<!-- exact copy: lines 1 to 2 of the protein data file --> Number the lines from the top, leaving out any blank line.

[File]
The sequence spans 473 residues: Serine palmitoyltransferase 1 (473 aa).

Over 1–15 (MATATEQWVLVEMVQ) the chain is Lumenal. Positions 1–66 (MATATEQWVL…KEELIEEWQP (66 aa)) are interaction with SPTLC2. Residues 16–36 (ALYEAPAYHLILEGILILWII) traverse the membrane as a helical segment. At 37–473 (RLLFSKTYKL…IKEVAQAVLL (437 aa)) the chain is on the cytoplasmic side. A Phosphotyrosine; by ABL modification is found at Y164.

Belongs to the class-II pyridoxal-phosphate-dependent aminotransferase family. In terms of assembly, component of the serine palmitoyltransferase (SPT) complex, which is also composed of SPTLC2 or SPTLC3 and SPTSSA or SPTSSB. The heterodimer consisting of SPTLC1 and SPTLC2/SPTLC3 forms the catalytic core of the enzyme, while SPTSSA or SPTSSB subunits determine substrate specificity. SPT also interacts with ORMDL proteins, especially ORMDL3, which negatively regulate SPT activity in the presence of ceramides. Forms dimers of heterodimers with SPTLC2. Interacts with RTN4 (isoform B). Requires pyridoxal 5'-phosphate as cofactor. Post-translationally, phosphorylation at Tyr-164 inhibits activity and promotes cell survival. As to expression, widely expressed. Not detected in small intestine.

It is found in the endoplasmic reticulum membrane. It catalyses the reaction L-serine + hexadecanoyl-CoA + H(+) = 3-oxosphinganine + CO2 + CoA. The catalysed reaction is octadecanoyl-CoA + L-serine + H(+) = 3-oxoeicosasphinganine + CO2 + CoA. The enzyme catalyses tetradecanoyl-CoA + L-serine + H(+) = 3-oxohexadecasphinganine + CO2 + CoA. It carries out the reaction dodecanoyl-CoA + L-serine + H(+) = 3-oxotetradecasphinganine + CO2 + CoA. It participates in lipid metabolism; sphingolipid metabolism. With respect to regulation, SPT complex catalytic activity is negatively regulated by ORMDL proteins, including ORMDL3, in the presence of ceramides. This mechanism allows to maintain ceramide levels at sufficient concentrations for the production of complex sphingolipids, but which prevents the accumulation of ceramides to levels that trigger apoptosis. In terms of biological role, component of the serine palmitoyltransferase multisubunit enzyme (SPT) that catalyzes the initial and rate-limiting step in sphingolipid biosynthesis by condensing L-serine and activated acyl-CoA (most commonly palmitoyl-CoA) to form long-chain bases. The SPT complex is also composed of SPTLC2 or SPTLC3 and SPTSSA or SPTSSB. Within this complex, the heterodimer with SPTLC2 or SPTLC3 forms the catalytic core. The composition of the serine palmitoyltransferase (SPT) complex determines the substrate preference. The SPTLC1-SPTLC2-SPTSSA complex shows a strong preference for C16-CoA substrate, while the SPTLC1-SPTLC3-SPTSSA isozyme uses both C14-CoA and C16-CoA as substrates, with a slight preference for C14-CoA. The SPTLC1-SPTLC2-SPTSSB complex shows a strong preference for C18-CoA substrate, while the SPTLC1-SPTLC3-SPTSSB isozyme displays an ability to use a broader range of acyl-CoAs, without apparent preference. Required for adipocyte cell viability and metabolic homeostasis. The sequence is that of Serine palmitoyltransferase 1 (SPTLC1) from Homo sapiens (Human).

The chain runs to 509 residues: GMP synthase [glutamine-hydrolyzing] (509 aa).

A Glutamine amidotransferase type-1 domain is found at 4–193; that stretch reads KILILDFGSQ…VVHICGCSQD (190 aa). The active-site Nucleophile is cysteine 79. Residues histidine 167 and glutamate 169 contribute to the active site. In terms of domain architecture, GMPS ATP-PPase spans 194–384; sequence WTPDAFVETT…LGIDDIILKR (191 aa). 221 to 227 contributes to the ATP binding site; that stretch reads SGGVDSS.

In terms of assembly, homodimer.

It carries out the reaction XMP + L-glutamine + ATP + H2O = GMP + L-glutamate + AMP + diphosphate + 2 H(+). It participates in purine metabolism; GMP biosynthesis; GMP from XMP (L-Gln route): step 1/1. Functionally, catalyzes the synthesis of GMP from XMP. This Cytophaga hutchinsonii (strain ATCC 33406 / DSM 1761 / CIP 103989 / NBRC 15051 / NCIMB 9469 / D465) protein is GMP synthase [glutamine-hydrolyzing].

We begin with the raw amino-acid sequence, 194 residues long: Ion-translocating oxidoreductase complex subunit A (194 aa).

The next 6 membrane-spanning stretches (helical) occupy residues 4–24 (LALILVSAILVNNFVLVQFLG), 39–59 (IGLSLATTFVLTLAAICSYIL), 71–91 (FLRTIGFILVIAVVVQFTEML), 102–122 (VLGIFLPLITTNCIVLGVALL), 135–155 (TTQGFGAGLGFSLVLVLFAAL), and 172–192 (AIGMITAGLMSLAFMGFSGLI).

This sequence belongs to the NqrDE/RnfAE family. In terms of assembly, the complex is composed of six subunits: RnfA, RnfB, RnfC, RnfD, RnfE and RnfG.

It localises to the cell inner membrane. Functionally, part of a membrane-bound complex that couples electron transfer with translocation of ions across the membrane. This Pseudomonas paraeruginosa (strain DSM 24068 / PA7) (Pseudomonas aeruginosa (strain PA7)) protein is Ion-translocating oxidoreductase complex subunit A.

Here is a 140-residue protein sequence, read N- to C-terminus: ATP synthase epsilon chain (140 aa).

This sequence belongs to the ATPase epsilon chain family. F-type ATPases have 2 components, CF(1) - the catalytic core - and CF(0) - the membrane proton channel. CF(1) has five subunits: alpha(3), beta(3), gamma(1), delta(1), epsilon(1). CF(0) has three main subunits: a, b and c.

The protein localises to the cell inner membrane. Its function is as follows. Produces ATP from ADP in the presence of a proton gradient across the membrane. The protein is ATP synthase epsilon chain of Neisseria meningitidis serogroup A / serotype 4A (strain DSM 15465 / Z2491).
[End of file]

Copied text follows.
The sequence spans 473 residues: Serine palmitoyltransferase 1 (473 aa).

Over 1–15 (MATATEQWVLVEMVQ) the chain is Lumenal. Positions 1–66 (MATATEQWVL…KEELIEEWQP (66 aa)) are interaction with SPTLC2. Residues 16–36 (ALYEAPAYHLILEGILILWII) traverse the membrane as a helical segment. At 37–473 (RLLFSKTYKL…IKEVAQAVLL (437 aa)) the chain is on the cytoplasmic side. A Phosphotyrosine; by ABL modification is found at Y164.